It is very important to emphasise that options trading is for sophisticated and experienced investors and this report is not a recommendation to use options. This note is to explain what could be happening in derivative markets and the impact this trading could have on underlying equity prices.
The report in the Financial Times over the weekend about SoftBank’s foray into technology stocks could partially explain the recent moves in share prices of US tech stocks. In this note, I will put my equity derivative hat back on and draw upon my 30 years of equity derivative market experience, to try to put forward in simple terms what SoftBank has potentially done and, more importantly, what the ramifications these derivative positions may have for individual stock names like Apple between now and December.
It might be useful to first run through the types of derivative instruments SoftBank may have used to gain their exposure. The simplest instrument (and one of the most widely used) is a listed call option. Listed call options are tradeable securities over stocks listed on the US exchange, for example Apple. Each listed option has standard features determined by exchange (be it NASDAQ or NYSE).
- Expiry date – e.g. 18 Sept 2020
- Strike price – the set price at which shares are bought or sold when exercised (e.g. $120.00)
- Option type – American or European. American options can be exercised by the buyer at anytime prior to the expiry date whereas European options can only be exercised upon expiry.
- Shares per contract – each option contract usually covers 100 shares of the underlying security. So this explains how options give a buyer leverage.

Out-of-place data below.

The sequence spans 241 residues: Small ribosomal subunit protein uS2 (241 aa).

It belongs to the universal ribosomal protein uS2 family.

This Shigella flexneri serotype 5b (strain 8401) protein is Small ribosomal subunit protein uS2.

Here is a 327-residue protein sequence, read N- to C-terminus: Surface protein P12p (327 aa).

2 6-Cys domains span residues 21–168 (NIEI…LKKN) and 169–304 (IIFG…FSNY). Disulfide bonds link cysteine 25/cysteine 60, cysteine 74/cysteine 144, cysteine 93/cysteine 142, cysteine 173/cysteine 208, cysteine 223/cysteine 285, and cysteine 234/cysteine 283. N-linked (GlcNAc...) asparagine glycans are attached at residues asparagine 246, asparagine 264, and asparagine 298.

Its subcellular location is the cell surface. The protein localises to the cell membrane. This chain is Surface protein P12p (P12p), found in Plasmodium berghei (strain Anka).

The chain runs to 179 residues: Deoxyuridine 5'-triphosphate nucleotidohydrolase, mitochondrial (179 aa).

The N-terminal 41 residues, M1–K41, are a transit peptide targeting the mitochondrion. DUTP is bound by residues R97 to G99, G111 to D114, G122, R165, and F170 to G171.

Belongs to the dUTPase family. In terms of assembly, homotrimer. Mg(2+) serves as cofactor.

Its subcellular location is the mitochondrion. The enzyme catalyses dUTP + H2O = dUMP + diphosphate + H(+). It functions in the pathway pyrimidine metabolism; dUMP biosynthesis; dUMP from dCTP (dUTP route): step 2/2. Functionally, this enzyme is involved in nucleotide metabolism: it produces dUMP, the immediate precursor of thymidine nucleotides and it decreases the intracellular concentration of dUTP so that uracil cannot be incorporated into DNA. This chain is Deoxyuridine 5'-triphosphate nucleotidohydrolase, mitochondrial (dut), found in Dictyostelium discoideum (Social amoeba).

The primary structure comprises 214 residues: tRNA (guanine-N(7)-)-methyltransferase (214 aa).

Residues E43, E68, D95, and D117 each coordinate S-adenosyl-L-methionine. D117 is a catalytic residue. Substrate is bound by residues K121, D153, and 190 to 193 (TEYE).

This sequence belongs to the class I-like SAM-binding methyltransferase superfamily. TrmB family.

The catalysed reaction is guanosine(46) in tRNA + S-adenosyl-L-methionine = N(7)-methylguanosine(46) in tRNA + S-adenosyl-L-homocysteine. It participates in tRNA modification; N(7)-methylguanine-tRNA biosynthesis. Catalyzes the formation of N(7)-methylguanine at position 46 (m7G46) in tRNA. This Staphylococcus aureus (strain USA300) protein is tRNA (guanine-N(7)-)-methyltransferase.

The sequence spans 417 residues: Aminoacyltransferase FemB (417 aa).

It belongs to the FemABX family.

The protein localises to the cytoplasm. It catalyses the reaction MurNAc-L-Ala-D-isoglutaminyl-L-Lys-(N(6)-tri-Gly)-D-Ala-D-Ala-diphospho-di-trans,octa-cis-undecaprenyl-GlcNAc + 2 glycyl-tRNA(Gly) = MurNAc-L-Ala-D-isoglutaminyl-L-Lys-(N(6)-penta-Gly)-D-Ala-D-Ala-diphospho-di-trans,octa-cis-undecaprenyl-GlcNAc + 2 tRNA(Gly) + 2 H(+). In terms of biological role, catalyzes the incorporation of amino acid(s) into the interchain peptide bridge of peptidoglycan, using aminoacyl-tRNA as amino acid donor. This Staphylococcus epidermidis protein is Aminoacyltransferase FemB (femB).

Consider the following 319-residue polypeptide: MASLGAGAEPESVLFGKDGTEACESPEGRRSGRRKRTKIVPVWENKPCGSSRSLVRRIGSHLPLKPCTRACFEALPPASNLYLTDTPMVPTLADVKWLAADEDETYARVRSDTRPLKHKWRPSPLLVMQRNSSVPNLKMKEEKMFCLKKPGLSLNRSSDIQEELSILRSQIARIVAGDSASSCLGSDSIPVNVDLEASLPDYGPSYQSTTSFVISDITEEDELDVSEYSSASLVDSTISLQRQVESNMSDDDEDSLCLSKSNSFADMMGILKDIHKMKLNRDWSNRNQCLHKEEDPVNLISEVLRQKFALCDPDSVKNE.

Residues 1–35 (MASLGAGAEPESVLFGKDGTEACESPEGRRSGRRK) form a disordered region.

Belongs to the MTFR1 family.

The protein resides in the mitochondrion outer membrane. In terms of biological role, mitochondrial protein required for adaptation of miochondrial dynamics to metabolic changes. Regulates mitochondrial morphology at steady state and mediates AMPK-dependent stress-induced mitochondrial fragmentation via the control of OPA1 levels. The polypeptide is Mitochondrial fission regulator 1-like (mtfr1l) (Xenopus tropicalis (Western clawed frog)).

- Options premium – the price of each option which is what you pay or receive per option contract when traded.
If, as an investor, you have a very strong and committed view on the direction a stock may trade or if a particular stock is very undervalued in your view, then using options is one of the mechanisms that sophisticated investors use to gain exposure. One of the stocks mentioned in the news reports is Apple. I have no evidence that SoftBank has made an investment in Apple options or not, but given it is widely held and very liquid, it is a good stock to use to make the point of this note.
Apple has completed its stock split this last month, so all the stock prices and options contracts referred to here have been adjusted for that split. Below is a chart of the Apple share price.
It is very evident that since late July, the share price has performed very well, without any significant news of earnings, product releases or corporate actions. What drove this performance had many investors scratching for logical explanation. If a significant investor made a decision in late July to get exposure to Apple, they could either buy stock or they could buy call options. Options is known as a zero-sum game, as both the buyer and seller are at risk. Whatever the profit the buyer makes, the seller makes the same loss. If there are no natural sellers of calls in Apple, trading desks from any of the major banks (e.g. UBS, GS, Citi, etc) may offer to sell the options at a price. This leaves the investment bank exposed should the stock rise, so they in turn buy shares in the underlying as a hedge. How many shares they buy is determined by the strike price of the option relative to where the underlying shares are trading at the time. This ratio is known as the “delta” of the option. If Apple were trading at $96 in late July, a September $96.00 call option would have a delta of close to 0.5. This means if Apples share price goes up by $10.00 per share, then the option price would go up by $5.00 per contract. If an investment bank sold this option to an investor, they would need to buy 50 shares of Apple to hedge the upside market risk. (1 contract at 100 shares per contract x 0.5 delta = 50 shares.) If the option buyer bought 50,000 contracts, then the investment bank would need to buy 50,000 x 100SPC x 0.5D = 2.5m Apple shares. That’s a lot of stock, especially when it’s trading at $96 per share.